While not recommended, yes, you could hook 6v to the battery terminals, be sure its enough amps to power the thing, and I would NOT plug in the stock adapter, just let it think its being powered from battery.

Some people have, rather than rebuild the stock battery, used a generic 6v lead acid in its place to power it too, so if you have a 6v battery already, you could give that a try too.

The 9V battery is also required to properly power the "power on circuit" and keep time/settings. Once you are all set to go, any keyboard key should power-on the portable, as it has no dedicated "power button".
 

NobodyIsHere

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Hi
Wow, I haven't seen one of those in many years.

Does that Mac Laptop use the 2.5" SCSI laptop drive?

Thanks!

Andrew Lynch
 

RWallmow

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Hi
Wow, I haven't seen one of those in many years.

Does that Mac Laptop use the 2.5" SCSI laptop drive?

Thanks!

Andrew Lynch

No, its a full 3.5" SCSI drive, on a proprietary 40-pin combined data and power cable. I crimped up a 40 pin to 50pin+molex for the one I used to have, it would detect and boot just about any SCSI hard drive, could be a candidate for the SCSI>IDE/SD project now that its taking off!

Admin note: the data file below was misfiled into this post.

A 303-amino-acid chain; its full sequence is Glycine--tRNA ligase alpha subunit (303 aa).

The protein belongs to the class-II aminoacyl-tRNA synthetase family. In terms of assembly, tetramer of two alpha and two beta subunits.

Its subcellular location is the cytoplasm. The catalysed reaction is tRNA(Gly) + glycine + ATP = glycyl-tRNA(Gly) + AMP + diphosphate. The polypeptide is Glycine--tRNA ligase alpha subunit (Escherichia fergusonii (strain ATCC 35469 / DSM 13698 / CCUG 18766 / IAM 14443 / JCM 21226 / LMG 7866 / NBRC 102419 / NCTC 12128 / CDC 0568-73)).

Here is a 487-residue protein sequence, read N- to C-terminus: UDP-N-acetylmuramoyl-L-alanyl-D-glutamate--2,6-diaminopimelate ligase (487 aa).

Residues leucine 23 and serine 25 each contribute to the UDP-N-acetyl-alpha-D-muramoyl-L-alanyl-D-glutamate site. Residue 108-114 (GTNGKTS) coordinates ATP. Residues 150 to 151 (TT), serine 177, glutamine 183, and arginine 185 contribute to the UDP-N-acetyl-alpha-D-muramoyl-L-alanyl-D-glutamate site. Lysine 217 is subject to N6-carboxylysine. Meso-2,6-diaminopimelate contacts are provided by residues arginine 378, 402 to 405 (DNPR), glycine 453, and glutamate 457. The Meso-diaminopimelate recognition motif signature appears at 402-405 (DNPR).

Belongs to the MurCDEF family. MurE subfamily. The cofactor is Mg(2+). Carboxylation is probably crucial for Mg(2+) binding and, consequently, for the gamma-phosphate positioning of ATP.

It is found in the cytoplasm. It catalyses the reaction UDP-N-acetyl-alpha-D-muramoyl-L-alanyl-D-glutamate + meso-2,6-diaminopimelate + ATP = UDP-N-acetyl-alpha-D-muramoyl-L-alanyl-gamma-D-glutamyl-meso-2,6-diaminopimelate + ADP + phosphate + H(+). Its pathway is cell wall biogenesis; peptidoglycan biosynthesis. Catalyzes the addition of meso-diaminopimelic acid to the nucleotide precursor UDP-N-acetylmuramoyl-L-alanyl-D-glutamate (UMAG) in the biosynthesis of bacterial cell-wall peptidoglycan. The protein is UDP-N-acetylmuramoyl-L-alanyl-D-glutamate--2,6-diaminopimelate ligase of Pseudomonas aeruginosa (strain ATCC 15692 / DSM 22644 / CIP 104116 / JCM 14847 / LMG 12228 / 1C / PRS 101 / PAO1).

NobodyIsHere

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Hi! Yes, that's what I was wondering. Early in the SCSI to IDE/SD project someone asked for a Mac Laptop 2.5" SCSI connector be added to it. So it is there now and we need some help testing with the Mac computers. This is the rather funky looking 50 pin 2mm spacing dual row connector, right? It is really an odd duck...

Might be a good test case though. I'd imagine a S2I with IDE/CF to use a lot less power than a 3.5" drive. Quieter too!

Thanks and have a nice day!

Andrew Lynch
 

NeXT

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The original Mac Portable battery was three 2v Cyclon batteries in series.

macportable-battery.jpg
 

RWallmow

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Hi! Yes, that's what I was wondering. Early in the SCSI to IDE/SD project someone asked for a Mac Laptop 2.5" SCSI connector be added to it. So it is there now and we need some help testing with the Mac computers. This is the rather funky looking 50 pin 2mm spacing dual row connector, right? It is really an odd duck...

Might be a good test case though. I'd imagine a S2I with IDE/CF to use a lot less power than a 3.5" drive. Quieter too!

Thanks and have a nice day!

Andrew Lynch

It was the later PowerBook series that uses 2.5" SCSI, which is a rare, but still used outside Macs, It had some industrial and I believe some music (samplers, and the like) devices that used that connector as well.

The 40 pin SCSI+Power cable in the Portable, is totally unique to the Mac Portable, no other devices using this that I know of.